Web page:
Water Bottle - Water along the trail must never be considered as drinkable. Each day you must sterilise water with Chlorine Dioxide with which to fill your own bottle. 1 litre is the minimum size suitable. If you dislike the taste of sterilised water, it is a good idea to add some powdered fruit juice. You MUST bring Chlorine Dioxide with you on this trek. For environmental reasons, we do not encourage the purchase of bottled mineral water nor the boiling of water due to fuel and power shortages.
Plastic Bags - If you pack bits and pieces in plastic bags inside your bag they will stay dry in case of rain and be easier for you to sort through in camp. Remember, the less you have to unpack in the evening, the less you have to repack each morning! A bin liner to pack inside your daysac is also a good idea.
Torch/Batteries/Bulb - A small torch is essential for finding things in your room, going to the loo in the night, etc. Petzl head torches are particularly useful. Remember that in most developing countries only a limited selection of batteries is available so bring spare batteries and bulb. The most common are pen cells (or AA size) and SP/HP2 (D size).
Toiletries - Try to keep heavy cosmetics etc to a minimum. Essentials are toothbrush/paste, bio-degradable soap, small towel, small nail brush and toilet rolls! `Wet Wipes' are great for a quick clean up, so bring a pack of those (non-perfumed to avoid rashes!).
Sunglassesnow Goggles - A good pair of sunglasses are essential for protection against UV rays and glare at high altitudes.
Sun Hat, High Factor Sun Cream/Block & Lip Salve Choose a high factor suncream (Factor 15 or more) to protect your skin against the sun at high altitudes. A combination sunblock/ lipsalve is ideal for facial protection.
Personal First Aid Kit Each trek carries an extensive first aid kit but no prescription medicines. You should have your own supply of plasters, aspirin, diarrhoea tablets and also a comprehensive blister kit plus any other medications you or your doctor feel advisable. (Please do not give medicines to local people without consulting the trek leader.) See the list in our General Information Booklet.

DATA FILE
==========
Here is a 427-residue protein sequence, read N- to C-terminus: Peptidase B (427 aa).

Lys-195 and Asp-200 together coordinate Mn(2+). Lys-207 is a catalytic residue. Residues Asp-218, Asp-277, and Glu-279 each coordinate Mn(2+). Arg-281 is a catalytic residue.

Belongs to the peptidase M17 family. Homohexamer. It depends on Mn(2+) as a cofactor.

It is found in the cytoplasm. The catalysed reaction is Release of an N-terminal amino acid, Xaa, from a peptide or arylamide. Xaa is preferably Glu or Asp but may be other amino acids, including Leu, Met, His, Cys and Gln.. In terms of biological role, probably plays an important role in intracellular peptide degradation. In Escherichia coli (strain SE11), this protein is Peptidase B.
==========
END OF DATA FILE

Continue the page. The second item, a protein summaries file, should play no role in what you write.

Trekking poles Trekking poles with rubber points are recommended.
Whistle To attract attention in an emergency.
Boot Cleaning Kit
Anti bacterial handwash
Equipment Hire in Nepal - Almost every item required for a trek can be purchased or hired in Kathmandu and your Tour Leader can advise on the best shops to visit at your tour briefing. The costs of hiring are as follows:
Please note: each item has a minimum charge of 7 days and then an additional per day charge added every after that if longer than 7 days:
Sleeping Bag (4 season)- Rs.60 per day (Rs.420 for 7 days- minimum)
Cotton sleeping bag inner liner (new)- Rs.150 per day (Rs.1050 for 7 days- minimum)
Down Jacket- Rs.50 per day (Rs.350 for 7 days- minimum)
Equipment Hire and Trek Training Days in the UK - Trek Hire UK hire out a wide range of kit including quality sleeping bags, down jackets, therm-a-rest sleeping mats and walking poles http://www.trekhireuk.com. They also run regular trek training and preparation days from their base in the Surrey Hills, ideal for getting an indication of your overall fitness level and also covering advice on kit and altitude.
At your discretion you might also consider tipping your Tour Leader in appreciation of the efficiency and service you receive.
Although entirely voluntary, tipping is a recognised part of life in this region of the world. Some local staff will look to members of the group for personal recognition of particular services provided. Accordingly, you should allow £45 for tipping of trek staff, drivers, guides etc.
In order to make things easier for you, the Tour Leaders may organise a group's tips kitty and if this is the case, they will account for it throughout the tour.